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Now the Gulf Spill Companies Are In-Fighting Over Insurance

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The Gulf Coast spill is still sloshing oil onto more than 65 miles of shoreline, including Louisiana's nurseries for shrimp, oysters, crabs and fish.

While lawmakers unsuccessfully tried for a third time to increase the size of liability damages facing the companies to $10 billion, Transocean has asked a court to limit its liability to the value of the rig after the accident. And BP wants a piece of Tranocean's insurance policy.

No surprise.

When cleanup is complete -- in years no doubt -- insurers will have an estimated loss from claims of environmental damages, and death and personal injury, between $1 billion to $2 billion. That means energy companies will pay more for insurance as a result of the loss.

BP, which owns the underwater lease, and Transocean, which owned the rig, already face more than 130 lawsuits. One of the first governmental claims in Louisiana demands that BP, under state wildlife laws, repay "the value of each fish, wild bird, wild quadruped and other wildlife and aquatic life unlawfully killed" or injured. If August's hurricane season arrives with no progress in capping the leak, it is possible that inland communities will be joining the lawsuits.

Also named in the complaints are Cameron International Corp., Halliburton Energy Services Inc., Mitsui & Co. -- which has a 10% stake, and Anadarko Petroleum Corp. -- which owns a 25% stake and has insurance coverage of about $177.5 million on the well.

BP may seek to pass on liability by suing these other firms.

The Gulf disaster's insurance coverage is spread throughout the London, Bermuda and U.S. insurance markets, though Lloyd's of London is expected to fair the worst: Lloyd's expects claims of about $300 million to $600 million.

Transocean said in its 2009 annual report that deductibles on the loss of any unit in its 139-rig fleet range from $500,000 to $1.5 million. It carries a $10 million deductible on personal injury liability and a $5 million per-occurrence deductible on other third-party non-crew claims. The company also carries $950 million in third-party liability insurance, according to the annual report, but retains the risk for liability losses above $950 million. The insured value of the rig was $560 million and the company acknowledged it has already received $481 million from insurers for the lost rig. But the drilling company said it does not carry coverage for loss of revenue unless contractually required.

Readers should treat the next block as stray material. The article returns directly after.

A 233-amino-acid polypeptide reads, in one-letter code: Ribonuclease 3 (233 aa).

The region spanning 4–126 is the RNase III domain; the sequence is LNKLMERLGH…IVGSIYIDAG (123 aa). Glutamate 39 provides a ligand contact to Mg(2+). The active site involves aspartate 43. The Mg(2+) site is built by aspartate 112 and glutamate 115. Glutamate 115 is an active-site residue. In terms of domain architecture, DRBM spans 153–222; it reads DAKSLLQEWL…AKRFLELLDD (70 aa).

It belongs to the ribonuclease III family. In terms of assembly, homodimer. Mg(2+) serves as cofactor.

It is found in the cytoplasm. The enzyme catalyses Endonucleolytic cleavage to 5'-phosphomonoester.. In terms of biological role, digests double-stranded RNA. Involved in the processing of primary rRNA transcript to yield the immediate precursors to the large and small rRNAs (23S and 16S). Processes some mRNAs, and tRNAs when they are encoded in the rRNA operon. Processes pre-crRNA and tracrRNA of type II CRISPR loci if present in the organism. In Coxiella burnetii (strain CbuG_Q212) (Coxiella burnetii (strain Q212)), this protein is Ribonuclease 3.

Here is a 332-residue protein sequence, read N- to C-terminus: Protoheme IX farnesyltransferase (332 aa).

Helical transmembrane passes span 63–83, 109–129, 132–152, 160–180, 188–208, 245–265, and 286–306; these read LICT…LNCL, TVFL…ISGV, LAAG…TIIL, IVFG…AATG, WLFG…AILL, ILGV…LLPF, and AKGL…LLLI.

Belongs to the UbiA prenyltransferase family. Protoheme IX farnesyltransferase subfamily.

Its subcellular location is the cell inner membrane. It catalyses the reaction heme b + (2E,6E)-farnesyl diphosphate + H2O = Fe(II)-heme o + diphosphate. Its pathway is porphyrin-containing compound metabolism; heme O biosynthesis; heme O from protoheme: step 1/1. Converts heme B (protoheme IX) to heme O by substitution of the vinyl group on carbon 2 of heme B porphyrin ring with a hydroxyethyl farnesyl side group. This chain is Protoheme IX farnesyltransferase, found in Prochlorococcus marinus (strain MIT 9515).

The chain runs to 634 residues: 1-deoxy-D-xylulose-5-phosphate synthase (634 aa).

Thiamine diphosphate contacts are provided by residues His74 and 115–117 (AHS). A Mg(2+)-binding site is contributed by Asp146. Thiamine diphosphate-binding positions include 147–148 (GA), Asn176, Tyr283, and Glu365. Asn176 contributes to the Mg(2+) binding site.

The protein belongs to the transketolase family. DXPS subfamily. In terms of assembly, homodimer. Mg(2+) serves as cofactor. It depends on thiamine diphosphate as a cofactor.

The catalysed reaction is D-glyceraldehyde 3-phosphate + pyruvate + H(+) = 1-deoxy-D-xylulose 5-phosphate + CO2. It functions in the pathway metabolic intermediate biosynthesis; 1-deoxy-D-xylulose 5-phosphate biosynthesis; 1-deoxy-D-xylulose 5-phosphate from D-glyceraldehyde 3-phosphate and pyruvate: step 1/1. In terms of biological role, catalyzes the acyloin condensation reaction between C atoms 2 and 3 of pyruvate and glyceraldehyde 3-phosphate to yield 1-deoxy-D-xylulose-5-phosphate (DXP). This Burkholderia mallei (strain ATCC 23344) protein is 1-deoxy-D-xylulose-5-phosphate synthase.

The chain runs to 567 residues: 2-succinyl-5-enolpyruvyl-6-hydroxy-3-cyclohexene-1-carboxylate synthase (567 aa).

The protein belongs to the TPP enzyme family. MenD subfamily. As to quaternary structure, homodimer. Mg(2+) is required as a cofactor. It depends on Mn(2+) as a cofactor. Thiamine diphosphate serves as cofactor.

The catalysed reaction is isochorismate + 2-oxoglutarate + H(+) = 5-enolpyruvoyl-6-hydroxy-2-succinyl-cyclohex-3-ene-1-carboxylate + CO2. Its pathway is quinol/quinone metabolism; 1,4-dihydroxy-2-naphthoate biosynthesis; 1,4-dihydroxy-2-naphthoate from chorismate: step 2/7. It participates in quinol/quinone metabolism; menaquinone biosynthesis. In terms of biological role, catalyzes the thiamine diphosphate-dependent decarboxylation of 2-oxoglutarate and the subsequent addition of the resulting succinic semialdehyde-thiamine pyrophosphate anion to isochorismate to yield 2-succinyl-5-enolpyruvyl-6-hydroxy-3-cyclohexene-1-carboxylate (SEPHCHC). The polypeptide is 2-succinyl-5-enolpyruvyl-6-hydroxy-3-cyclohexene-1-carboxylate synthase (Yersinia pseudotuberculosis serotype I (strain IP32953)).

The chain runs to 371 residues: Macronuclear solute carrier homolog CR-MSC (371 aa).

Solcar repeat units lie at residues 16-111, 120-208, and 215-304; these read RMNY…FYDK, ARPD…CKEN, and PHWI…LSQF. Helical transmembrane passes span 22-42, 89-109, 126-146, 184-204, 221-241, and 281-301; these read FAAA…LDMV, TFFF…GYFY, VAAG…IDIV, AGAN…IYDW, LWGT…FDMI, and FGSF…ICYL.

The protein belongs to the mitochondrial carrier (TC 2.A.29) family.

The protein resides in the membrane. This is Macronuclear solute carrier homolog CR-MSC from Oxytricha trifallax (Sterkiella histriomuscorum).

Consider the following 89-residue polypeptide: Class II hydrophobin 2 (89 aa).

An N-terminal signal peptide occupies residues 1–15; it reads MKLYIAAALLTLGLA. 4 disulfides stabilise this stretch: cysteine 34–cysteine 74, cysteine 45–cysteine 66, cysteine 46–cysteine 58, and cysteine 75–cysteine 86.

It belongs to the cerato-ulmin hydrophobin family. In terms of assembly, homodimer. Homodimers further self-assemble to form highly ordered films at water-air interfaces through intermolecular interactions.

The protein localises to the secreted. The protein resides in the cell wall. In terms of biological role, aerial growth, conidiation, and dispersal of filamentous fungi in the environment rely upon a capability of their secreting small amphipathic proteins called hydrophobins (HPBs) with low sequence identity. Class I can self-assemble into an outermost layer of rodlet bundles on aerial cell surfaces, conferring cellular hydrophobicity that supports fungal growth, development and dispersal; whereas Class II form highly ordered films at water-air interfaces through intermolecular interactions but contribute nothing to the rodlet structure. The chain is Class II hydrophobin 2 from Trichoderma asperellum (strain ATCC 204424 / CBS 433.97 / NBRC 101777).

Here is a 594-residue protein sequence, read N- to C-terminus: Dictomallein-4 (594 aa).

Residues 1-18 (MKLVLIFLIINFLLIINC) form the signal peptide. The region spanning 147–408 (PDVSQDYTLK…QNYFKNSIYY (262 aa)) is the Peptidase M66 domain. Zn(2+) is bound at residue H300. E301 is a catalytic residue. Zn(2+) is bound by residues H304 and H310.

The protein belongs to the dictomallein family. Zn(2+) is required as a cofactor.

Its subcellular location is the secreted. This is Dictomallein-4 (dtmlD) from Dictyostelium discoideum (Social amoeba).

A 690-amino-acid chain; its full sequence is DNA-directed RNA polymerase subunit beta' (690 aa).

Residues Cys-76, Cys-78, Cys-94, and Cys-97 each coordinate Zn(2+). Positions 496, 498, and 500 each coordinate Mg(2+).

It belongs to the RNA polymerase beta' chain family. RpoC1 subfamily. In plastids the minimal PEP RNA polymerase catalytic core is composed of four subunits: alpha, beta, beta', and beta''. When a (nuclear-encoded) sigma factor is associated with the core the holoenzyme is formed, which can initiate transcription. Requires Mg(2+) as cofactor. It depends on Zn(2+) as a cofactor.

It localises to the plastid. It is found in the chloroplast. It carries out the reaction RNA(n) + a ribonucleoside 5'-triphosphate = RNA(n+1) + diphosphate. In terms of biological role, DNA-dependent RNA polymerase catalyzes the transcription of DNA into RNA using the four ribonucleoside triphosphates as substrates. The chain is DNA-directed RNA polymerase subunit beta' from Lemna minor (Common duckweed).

Transocean's drilling contract with BP is written so that it is not liable for costs related to leaky wells, but is responsible for pollution that originated from the rig. In its annual report, Transocean acknowledged that "pollution and environmental risks generally are not totally insurable."

In late May, Transocean filed a petition in Texas federal court to limit its liability. The petition argues that under the federal Limitation of Shipowner's Liability Act, the owner's liability is capped at the after-accident value of the vessel, which is $26.8 million. The petition also asked to consolidate all lawsuits to be heard in the Houston court, rather than Louisiana.

On the other hand, BP self-insures its risks except in cases where regulations require the company to purchase insurance, according to the company's annual report. The company asked Lloyd's earlier this month for coverage under Transocean's $700 million excess coverage policy, according to papers filed in federal court. Lloyd's has asked a U.S. judge to declare that Transocean 's insurance carriers have no obligation to cover BP, saying BP's contract agreed to hold the rig owner harmless for pollution "originating above the surface of the land or water from spill, leaks or discharges."

Under the Oil Pollution Act of 1990, BP's liability is limited to $75 million. That law also set up the Oil Spill Liability Trust Fund -- financed through imported oil fees -- to pay damages up to a limit of $1 billion. The 1990 statute, passed after the 1989 Exxon Valdez spill, also requires companies to restore the land or provide some equivalent resource to offset the loss.

But that $75 million cap is probably moot.

Exceptions include gross negligence, willful misconduct, and the violation of federal safety regulations. Lawyers representing Gulf fishermen and BP shareholders have already accused the companies of a range of safety violations, and if there were violations of federal regulations, there will be no liability cap. The fines could be up to $4,300 a barrel, and criminal penalties involve fines up to $100,000 per day or imprisonment of up to 10 years.

When the companies stop fighting among themselves, they will no doubt try to settle with the government for a lesser amount.